DLA Piper, the largest law firm in the world, and Campos Mello Advogados (CMA), its cooperating firm in Brazil, together sent three senior attorneys to Israel to encourage commercial ties between Israel and Brazil.
The Brazilian economy is the seventh largest in the world and the strongest in South America. Yet in 2012, exports from Israel to Brazil totaled only c. $1.15 billion – which was an increase of 26% from 2011.
Makhteshim Agan and Israel Chemicals are together responsible for about half of Israel’s exports to Brazil. Data from 2010 show that only 5% of Israeli companies that export actually sell goods and services in Brazil. Imports from Brazil, which are also negligible, amounted to just c. $392 million in 2012. The imported goods are comprised mainly of sugar, meat, and fish.
DLA Piper, the largest law firm in the world, has a presence in Israel and Brazil. The firm and partners Jeremy Lustman, head of the Israel practice, and Paul Jayson, a London-based Real Estate partner, hosted an event in Tel Aviv that featured its Latin American Practice Leader, along with two senior partners from its Brazilian cooperating firm, Campos Mello Advogados (CMA). Its purpose was to encourage Israeli firms to do business in Brazil. In attendance were senior personnel from the Azrieli Group, Israel Aerospace Industries, ECI, and a list of representatives from other major Israeli corporations.
Latin America Practice Chair Stuart Berkson and two CMA Sao Paulo senior partners (Advs. René Gelman and Adriano Chaves) detailed the challenges and opportunities of operating in Latin America.
Adv. Berkson, an American citizen who has been working and living in Brazil for years, said in a conversation with TheMarker that “the Brazilian economy contains exceptional opportunities. This is why, despite the challenges, firms must be there for the long term.”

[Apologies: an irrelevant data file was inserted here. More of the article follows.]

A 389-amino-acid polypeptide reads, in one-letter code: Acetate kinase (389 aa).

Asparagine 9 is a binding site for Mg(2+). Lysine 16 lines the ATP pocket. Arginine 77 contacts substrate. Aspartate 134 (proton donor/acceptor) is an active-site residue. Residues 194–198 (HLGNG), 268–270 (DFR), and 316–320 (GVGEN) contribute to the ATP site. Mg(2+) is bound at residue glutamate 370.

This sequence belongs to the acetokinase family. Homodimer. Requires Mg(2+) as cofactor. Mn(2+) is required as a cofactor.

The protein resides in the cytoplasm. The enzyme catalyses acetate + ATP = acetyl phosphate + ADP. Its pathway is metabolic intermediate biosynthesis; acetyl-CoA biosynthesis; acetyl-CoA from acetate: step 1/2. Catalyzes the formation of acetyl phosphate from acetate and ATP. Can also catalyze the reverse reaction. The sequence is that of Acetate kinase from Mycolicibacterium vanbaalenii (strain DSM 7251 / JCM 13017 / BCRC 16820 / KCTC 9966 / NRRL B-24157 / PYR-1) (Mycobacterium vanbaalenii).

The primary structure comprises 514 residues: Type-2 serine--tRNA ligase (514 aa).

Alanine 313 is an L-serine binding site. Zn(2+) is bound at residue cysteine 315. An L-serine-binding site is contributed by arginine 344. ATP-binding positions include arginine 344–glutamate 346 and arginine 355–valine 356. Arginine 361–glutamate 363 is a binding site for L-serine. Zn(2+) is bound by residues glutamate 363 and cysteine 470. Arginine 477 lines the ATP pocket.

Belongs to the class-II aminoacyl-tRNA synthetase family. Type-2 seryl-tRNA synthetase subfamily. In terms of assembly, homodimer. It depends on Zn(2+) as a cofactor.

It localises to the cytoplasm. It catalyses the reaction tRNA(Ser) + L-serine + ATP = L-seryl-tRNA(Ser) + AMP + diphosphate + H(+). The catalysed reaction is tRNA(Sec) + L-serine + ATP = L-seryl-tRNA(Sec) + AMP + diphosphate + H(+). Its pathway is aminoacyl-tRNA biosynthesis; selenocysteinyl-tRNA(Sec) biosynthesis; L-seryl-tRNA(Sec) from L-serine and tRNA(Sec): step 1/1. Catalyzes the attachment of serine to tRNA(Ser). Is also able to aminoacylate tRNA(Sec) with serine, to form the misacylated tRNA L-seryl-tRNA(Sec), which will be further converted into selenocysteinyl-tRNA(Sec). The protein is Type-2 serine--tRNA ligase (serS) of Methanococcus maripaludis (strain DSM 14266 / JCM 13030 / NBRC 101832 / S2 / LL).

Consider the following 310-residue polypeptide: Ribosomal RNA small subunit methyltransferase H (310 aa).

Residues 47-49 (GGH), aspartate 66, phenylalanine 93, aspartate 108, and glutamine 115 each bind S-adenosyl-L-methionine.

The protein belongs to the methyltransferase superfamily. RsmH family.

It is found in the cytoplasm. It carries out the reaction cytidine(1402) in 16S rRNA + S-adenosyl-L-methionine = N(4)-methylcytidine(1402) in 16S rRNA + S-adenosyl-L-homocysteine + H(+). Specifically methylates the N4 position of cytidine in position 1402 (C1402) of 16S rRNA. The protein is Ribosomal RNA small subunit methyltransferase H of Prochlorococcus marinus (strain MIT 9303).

Advs. Berkson, Gelman, and Chaves listed a series of challenges faced by foreign investors in Brazil, including its complex tax laws, relatively worker-friendly labor laws, and lack of infrastructure. Nevertheless, they noted, a firm that strives for global expansion cannot ignore a population of nearly 200 million consumers whose buying power is on the rise.
Advs. Berkson, Chaves, and Gelman noted that Brazilian tax law is very complicated and advised meticulously tax planning before diving into the Brazilian market. According to them, the Brazilian tax system has three categories of taxation: on revenues and profits; on the manufacture and distribution of international merchandise, goods, and services; and on financial transactions. The taxation is subject to three levels of supervision: federal (Brazil is a federal republic), state (Brazil has 26 states), and municipal/regional. Each layer of oversight takes its share, based on the corporation’s activities. The total effective corporate tax is 34%, but varies according to the scope and type of the corporation’s operations because of a variety of other direct and taxes and social charges. Each category of taxation stands alone and is governed by different principles. According to Adv. Berkson, Chaves, and Gelman, Brazilian taxation principles are very dynamic and occasionally contradictory, and litigation proceedings against the tax authorities are quite complex and involve a high degree of specialization.
Regarding Brazilian labor law, the representatives noted that the supervision of the labor market in Brazil is among the most strict in the world and includes several exceptional regulations. The industrial workers are represented by labor unions which re-open wage agreements and demand salary increases every year.